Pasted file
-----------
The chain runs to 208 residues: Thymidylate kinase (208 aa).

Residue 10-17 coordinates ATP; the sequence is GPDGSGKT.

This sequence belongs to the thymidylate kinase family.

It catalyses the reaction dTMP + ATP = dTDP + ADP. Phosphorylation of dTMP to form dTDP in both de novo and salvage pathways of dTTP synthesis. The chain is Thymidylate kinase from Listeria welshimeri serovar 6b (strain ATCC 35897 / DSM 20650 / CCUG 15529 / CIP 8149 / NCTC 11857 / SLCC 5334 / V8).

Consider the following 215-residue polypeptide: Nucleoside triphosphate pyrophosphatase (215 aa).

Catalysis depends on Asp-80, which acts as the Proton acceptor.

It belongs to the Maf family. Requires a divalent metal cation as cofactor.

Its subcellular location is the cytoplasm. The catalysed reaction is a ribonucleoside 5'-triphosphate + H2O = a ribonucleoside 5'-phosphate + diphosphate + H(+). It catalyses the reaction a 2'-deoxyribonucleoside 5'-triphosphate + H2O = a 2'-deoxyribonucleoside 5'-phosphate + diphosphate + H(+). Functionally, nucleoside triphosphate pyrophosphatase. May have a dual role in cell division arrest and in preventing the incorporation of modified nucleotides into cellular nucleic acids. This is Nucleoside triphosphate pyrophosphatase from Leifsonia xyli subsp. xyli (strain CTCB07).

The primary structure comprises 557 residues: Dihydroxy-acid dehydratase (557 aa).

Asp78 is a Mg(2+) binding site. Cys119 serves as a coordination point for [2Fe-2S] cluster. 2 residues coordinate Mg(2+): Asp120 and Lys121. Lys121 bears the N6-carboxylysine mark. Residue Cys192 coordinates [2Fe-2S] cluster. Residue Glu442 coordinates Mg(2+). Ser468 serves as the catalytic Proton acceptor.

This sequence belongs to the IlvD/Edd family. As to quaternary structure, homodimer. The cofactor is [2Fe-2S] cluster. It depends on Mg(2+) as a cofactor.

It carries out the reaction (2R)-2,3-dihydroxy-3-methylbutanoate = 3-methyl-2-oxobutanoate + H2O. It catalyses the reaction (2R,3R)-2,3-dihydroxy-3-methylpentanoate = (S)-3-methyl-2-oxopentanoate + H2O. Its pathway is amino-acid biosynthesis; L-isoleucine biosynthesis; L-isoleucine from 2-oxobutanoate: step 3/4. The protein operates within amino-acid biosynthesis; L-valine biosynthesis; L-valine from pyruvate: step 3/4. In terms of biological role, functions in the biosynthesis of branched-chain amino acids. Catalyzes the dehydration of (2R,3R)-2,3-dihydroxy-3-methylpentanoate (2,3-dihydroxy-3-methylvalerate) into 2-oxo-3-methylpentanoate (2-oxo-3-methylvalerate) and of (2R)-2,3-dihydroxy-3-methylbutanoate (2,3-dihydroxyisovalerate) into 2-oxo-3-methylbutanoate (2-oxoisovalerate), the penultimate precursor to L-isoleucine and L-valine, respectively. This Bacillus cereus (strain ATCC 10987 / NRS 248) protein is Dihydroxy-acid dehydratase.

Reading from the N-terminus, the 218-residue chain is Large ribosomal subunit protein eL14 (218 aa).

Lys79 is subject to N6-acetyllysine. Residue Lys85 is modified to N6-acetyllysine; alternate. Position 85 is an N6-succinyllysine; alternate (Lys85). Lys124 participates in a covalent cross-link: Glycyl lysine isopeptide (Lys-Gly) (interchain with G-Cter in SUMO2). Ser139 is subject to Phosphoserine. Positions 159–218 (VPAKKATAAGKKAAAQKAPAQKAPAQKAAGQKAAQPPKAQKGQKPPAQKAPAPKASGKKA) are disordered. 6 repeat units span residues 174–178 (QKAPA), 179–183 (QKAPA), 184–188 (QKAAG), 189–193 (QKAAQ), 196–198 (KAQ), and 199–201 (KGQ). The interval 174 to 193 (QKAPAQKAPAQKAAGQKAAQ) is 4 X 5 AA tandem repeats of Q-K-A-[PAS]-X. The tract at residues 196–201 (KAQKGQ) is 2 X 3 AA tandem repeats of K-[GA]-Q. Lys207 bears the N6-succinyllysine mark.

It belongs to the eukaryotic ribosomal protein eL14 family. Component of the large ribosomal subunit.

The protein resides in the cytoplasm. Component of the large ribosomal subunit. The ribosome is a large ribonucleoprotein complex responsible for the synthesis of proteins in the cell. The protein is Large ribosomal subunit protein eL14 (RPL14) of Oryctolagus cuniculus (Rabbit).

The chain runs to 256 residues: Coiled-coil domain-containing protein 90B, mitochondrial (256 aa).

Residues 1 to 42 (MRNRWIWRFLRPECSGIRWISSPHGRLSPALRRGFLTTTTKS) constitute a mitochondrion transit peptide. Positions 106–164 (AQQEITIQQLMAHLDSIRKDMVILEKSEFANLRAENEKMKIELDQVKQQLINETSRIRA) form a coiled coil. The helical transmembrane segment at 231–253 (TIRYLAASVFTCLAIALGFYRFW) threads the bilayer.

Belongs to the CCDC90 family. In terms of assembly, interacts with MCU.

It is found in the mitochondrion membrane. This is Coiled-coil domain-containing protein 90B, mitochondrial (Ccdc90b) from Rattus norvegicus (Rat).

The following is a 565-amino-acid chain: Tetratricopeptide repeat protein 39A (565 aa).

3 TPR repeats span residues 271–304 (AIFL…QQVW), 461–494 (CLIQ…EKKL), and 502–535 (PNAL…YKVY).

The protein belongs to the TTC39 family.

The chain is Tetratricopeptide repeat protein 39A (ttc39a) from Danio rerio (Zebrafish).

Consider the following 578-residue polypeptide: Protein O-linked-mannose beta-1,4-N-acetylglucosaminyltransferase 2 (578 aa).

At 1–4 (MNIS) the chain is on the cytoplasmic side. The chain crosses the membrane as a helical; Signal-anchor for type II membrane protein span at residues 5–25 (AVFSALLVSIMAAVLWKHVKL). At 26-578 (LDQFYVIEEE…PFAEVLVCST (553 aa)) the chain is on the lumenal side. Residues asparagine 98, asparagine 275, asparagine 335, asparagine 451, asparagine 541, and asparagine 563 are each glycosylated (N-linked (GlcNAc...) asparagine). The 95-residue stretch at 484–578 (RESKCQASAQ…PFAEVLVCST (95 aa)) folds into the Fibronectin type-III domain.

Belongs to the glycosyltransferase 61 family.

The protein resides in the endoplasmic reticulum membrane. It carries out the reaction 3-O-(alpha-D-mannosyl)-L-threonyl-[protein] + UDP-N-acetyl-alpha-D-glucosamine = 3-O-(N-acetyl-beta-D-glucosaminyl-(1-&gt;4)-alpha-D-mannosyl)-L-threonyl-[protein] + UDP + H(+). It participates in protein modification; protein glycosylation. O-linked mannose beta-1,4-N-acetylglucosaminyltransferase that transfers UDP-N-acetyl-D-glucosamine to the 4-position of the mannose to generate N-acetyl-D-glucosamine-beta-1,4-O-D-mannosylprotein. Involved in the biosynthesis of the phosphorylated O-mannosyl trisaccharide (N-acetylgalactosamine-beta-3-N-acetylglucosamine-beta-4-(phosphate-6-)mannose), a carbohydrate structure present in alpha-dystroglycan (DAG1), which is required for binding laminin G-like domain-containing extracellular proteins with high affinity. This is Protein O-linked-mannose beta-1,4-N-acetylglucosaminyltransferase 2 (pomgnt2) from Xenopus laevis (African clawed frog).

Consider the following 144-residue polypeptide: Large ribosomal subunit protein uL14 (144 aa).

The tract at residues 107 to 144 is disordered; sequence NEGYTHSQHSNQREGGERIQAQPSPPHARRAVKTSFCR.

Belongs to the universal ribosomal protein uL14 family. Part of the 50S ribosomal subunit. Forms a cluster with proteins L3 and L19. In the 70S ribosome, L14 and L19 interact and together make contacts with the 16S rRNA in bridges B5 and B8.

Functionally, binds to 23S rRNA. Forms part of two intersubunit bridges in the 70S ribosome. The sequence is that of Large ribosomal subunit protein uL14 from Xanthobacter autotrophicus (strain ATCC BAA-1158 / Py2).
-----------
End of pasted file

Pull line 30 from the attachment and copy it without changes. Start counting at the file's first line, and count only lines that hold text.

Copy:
The tract at residues 107 to 144 is disordered; sequence NEGYTHSQHSNQREGGERIQAQPSPPHARRAVKTSFCR.